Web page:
3/15/2008

Abandon "reform math"

This article (watch the video) discusses the decline in math education, namely within Washington state. Although, I feel that it is easily representative of the broader picture throughout the United States. It makes me wonder if the decline in math skills demonstrated by American college students really is that significant. Does the seemingly low supply of mathematicians among American students indicate low prices for potential services rendered or are foreign workers simply a bargain substitute? Should the Federal Government begin to consider some kind of tariff or quota on foreign students seeking math related degrees? I think this is an important factor impacting the makeup of America’s human capital, and as graduate students preparing for professions in management it is something that we should pay more attention to. I believe that the business that ignores the importance of math also ignores the potential for increased profits.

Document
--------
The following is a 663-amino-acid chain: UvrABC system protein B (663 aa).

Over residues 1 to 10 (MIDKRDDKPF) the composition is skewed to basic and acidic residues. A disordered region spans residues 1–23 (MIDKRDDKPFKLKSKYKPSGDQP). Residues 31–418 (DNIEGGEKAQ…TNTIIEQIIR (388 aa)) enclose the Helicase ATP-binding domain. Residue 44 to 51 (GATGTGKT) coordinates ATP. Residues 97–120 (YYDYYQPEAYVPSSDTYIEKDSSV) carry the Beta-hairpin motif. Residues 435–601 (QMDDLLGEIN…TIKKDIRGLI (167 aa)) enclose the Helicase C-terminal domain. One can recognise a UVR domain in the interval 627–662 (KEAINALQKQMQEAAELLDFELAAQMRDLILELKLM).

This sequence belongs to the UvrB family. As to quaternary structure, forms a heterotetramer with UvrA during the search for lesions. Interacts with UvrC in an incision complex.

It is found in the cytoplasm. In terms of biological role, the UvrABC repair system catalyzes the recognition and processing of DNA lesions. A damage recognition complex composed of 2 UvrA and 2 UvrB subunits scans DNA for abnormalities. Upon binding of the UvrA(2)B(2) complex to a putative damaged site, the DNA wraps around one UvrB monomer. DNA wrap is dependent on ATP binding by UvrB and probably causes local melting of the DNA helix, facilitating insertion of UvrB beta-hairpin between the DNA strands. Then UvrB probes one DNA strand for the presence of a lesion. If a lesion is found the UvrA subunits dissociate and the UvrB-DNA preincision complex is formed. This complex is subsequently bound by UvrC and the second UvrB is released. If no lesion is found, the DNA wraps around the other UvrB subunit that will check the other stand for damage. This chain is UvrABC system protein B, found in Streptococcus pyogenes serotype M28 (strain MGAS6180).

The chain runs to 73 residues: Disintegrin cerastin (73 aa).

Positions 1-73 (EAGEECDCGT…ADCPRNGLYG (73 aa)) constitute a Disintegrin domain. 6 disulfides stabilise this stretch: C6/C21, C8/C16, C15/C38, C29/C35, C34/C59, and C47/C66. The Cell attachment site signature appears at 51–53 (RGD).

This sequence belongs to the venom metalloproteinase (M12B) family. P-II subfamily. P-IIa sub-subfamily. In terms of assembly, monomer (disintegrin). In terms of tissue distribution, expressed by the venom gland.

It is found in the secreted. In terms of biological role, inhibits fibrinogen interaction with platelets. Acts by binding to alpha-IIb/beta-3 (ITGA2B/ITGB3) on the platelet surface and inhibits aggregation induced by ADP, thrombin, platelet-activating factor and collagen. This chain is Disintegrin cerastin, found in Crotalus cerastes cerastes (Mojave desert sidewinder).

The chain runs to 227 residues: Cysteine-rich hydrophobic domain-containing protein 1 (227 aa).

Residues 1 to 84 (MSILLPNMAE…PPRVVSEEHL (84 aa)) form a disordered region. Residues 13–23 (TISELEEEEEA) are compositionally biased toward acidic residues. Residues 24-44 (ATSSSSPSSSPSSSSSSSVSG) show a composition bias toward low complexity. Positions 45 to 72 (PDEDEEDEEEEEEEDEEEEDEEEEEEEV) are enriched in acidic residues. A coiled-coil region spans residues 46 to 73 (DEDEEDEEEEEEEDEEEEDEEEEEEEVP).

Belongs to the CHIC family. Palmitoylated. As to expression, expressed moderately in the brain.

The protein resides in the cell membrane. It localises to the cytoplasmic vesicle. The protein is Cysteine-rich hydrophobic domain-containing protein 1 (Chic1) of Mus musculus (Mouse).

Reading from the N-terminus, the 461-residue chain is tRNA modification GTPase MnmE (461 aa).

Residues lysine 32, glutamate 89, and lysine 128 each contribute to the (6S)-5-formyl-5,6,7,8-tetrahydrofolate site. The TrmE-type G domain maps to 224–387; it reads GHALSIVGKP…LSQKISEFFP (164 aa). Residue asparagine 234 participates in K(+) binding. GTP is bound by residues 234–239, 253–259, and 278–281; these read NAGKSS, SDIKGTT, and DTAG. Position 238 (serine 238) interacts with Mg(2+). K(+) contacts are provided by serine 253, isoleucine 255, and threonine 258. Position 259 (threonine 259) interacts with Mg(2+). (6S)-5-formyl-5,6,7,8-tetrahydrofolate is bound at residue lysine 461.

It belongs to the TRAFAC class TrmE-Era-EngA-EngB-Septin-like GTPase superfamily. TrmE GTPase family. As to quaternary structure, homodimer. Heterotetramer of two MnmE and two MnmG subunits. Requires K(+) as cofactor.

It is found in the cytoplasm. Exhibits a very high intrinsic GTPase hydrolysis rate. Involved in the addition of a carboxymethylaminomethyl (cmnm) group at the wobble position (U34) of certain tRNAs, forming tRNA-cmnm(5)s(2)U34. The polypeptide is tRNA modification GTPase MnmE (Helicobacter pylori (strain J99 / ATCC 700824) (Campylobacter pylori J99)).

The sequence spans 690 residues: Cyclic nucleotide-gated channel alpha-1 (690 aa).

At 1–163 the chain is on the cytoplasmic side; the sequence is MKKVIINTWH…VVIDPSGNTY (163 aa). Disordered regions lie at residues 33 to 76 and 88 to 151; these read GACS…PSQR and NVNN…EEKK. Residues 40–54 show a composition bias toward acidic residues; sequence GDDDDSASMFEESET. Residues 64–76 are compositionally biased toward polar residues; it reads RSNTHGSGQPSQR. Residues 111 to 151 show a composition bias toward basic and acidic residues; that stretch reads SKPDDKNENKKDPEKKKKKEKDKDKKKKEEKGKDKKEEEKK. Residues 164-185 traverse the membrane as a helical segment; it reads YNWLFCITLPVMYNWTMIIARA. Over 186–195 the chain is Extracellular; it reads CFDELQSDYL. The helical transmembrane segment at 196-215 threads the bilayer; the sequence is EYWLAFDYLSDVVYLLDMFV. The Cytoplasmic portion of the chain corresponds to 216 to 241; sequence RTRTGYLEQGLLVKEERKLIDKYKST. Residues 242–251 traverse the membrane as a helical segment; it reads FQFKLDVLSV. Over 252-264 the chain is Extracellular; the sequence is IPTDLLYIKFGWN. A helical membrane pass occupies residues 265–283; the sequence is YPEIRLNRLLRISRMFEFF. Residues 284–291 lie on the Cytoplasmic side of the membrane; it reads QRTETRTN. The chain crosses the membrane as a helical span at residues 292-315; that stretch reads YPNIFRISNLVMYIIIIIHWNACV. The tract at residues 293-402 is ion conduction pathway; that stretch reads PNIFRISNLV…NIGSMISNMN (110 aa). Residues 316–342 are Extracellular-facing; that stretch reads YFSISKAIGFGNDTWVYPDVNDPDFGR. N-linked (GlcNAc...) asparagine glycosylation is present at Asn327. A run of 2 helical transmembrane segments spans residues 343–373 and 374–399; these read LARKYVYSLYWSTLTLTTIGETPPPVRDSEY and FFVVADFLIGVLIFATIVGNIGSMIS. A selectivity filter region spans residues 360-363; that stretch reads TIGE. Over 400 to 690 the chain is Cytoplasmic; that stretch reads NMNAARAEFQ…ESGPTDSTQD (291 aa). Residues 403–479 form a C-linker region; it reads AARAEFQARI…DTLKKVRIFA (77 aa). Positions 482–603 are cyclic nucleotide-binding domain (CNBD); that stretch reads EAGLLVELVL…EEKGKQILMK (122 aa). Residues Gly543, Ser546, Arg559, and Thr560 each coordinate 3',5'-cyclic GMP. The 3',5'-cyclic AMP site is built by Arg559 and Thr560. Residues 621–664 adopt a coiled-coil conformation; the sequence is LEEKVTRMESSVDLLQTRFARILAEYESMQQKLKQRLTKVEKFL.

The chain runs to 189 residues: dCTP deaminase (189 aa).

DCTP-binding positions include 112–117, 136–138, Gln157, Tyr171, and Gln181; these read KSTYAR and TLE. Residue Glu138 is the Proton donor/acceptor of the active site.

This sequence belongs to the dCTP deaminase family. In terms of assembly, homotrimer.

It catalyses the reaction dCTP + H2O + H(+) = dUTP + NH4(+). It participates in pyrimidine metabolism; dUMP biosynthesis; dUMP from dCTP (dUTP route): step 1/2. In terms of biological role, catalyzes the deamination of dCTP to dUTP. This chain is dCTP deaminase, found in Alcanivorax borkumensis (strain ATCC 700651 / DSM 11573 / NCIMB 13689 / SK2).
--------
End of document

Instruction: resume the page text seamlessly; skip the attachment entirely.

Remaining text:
2 comments:

Rearden said...

After watching the video on the problems with reform math, I was reminded of my own experience with math education, and how useful a tool it was in teaching rational thinking. Reform math, in it attempt to make math easier, robs the student of the very benefits that mastery of this subject has to offer. It makes math fuzzy when in fact it is very clear cut once properly understood. In my opinion, dumbing down our schools to make it easier for them does them a disservice.

Dr. Tufte said...

It's interesting that the area in which this is happening is one in which there is little market incentive to improve.

Here's an idea for you: what if tuition for remedial math had to be paid out of pocket - no scholarships, no grants, no loans, and so on. I think that would wake people up.